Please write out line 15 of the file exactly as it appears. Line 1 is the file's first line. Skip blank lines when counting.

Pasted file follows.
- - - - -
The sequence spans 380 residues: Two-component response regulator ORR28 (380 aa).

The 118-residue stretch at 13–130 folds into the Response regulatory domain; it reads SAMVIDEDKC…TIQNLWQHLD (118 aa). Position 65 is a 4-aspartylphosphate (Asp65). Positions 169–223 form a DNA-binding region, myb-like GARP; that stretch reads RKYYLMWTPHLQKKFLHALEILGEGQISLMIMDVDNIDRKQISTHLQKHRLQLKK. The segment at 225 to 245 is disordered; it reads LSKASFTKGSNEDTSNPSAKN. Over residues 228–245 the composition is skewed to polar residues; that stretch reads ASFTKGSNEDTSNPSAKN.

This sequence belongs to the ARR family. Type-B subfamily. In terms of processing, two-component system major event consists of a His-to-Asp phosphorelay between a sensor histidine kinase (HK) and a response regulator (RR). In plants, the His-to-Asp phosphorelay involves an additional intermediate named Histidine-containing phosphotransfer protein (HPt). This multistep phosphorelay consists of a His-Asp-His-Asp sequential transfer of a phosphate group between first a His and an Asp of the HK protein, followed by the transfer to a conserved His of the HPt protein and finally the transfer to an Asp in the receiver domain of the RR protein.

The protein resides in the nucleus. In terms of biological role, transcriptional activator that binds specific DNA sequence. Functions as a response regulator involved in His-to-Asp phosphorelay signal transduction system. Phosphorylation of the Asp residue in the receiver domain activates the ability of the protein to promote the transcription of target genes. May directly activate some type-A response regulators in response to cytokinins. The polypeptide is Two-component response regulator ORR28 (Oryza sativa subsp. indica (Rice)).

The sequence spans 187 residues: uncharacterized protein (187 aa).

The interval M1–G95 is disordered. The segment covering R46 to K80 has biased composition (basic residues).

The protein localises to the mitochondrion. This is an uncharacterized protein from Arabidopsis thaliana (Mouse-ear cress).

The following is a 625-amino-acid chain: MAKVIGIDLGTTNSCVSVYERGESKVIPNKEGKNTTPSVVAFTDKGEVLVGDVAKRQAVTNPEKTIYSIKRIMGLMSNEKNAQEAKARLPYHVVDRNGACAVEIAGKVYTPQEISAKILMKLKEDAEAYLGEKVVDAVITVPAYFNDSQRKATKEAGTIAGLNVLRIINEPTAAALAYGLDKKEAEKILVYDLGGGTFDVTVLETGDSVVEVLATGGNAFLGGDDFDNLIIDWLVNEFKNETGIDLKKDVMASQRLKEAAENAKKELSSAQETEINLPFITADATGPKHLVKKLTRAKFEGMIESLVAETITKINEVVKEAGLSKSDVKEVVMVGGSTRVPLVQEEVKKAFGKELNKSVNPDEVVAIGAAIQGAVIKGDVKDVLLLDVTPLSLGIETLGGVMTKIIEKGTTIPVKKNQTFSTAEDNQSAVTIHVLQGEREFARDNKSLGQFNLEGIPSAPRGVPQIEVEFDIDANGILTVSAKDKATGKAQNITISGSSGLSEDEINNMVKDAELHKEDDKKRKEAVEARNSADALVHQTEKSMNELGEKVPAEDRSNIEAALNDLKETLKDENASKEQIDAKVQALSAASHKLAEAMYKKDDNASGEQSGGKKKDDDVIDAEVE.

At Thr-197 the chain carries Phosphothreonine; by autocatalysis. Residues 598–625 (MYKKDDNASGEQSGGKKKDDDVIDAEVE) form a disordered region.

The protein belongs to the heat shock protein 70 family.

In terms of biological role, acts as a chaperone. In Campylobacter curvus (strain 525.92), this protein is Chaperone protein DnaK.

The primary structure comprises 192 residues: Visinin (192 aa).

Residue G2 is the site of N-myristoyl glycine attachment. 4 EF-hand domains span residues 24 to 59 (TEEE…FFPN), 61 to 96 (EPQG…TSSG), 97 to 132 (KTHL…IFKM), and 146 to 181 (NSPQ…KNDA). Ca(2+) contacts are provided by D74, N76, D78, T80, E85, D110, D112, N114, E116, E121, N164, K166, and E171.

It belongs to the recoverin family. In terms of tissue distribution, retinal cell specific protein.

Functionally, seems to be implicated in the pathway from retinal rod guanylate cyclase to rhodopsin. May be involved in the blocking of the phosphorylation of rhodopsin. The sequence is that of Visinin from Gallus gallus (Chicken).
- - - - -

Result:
Functionally, seems to be implicated in the pathway from retinal rod guanylate cyclase to rhodopsin. May be involved in the blocking of the phosphorylation of rhodopsin. The sequence is that of Visinin from Gallus gallus (Chicken).